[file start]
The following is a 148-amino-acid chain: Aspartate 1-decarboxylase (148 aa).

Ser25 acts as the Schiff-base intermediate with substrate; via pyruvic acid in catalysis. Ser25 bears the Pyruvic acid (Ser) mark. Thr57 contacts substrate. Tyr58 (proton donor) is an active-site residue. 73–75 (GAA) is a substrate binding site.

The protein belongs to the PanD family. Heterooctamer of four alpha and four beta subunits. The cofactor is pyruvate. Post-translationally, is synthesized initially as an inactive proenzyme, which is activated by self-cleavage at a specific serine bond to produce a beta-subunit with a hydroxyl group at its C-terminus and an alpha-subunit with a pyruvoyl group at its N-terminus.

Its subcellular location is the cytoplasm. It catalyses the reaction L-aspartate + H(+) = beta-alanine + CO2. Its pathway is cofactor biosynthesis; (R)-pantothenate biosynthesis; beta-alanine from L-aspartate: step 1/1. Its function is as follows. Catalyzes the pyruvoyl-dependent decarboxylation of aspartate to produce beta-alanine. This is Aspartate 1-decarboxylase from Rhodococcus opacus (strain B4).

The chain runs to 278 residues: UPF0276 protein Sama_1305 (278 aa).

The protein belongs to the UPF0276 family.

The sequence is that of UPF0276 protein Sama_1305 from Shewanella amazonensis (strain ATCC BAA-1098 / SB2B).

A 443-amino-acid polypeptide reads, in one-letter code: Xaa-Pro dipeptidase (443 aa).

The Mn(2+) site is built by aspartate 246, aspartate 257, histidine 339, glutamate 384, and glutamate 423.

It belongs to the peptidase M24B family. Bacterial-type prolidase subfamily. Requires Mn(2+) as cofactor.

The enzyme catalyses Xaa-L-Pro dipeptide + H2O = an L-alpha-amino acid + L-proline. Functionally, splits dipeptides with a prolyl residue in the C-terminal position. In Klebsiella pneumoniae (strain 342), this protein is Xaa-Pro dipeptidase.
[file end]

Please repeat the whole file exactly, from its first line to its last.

The following is a 148-amino-acid chain: Aspartate 1-decarboxylase (148 aa).

Ser25 acts as the Schiff-base intermediate with substrate; via pyruvic acid in catalysis. Ser25 bears the Pyruvic acid (Ser) mark. Thr57 contacts substrate. Tyr58 (proton donor) is an active-site residue. 73–75 (GAA) is a substrate binding site.

The protein belongs to the PanD family. Heterooctamer of four alpha and four beta subunits. The cofactor is pyruvate. Post-translationally, is synthesized initially as an inactive proenzyme, which is activated by self-cleavage at a specific serine bond to produce a beta-subunit with a hydroxyl group at its C-terminus and an alpha-subunit with a pyruvoyl group at its N-terminus.

Its subcellular location is the cytoplasm. It catalyses the reaction L-aspartate + H(+) = beta-alanine + CO2. Its pathway is cofactor biosynthesis; (R)-pantothenate biosynthesis; beta-alanine from L-aspartate: step 1/1. Its function is as follows. Catalyzes the pyruvoyl-dependent decarboxylation of aspartate to produce beta-alanine. This is Aspartate 1-decarboxylase from Rhodococcus opacus (strain B4).

The chain runs to 278 residues: UPF0276 protein Sama_1305 (278 aa).

The protein belongs to the UPF0276 family.

The sequence is that of UPF0276 protein Sama_1305 from Shewanella amazonensis (strain ATCC BAA-1098 / SB2B).

A 443-amino-acid polypeptide reads, in one-letter code: Xaa-Pro dipeptidase (443 aa).

The Mn(2+) site is built by aspartate 246, aspartate 257, histidine 339, glutamate 384, and glutamate 423.

It belongs to the peptidase M24B family. Bacterial-type prolidase subfamily. Requires Mn(2+) as cofactor.

The enzyme catalyses Xaa-L-Pro dipeptide + H2O = an L-alpha-amino acid + L-proline. Functionally, splits dipeptides with a prolyl residue in the C-terminal position. In Klebsiella pneumoniae (strain 342), this protein is Xaa-Pro dipeptidase.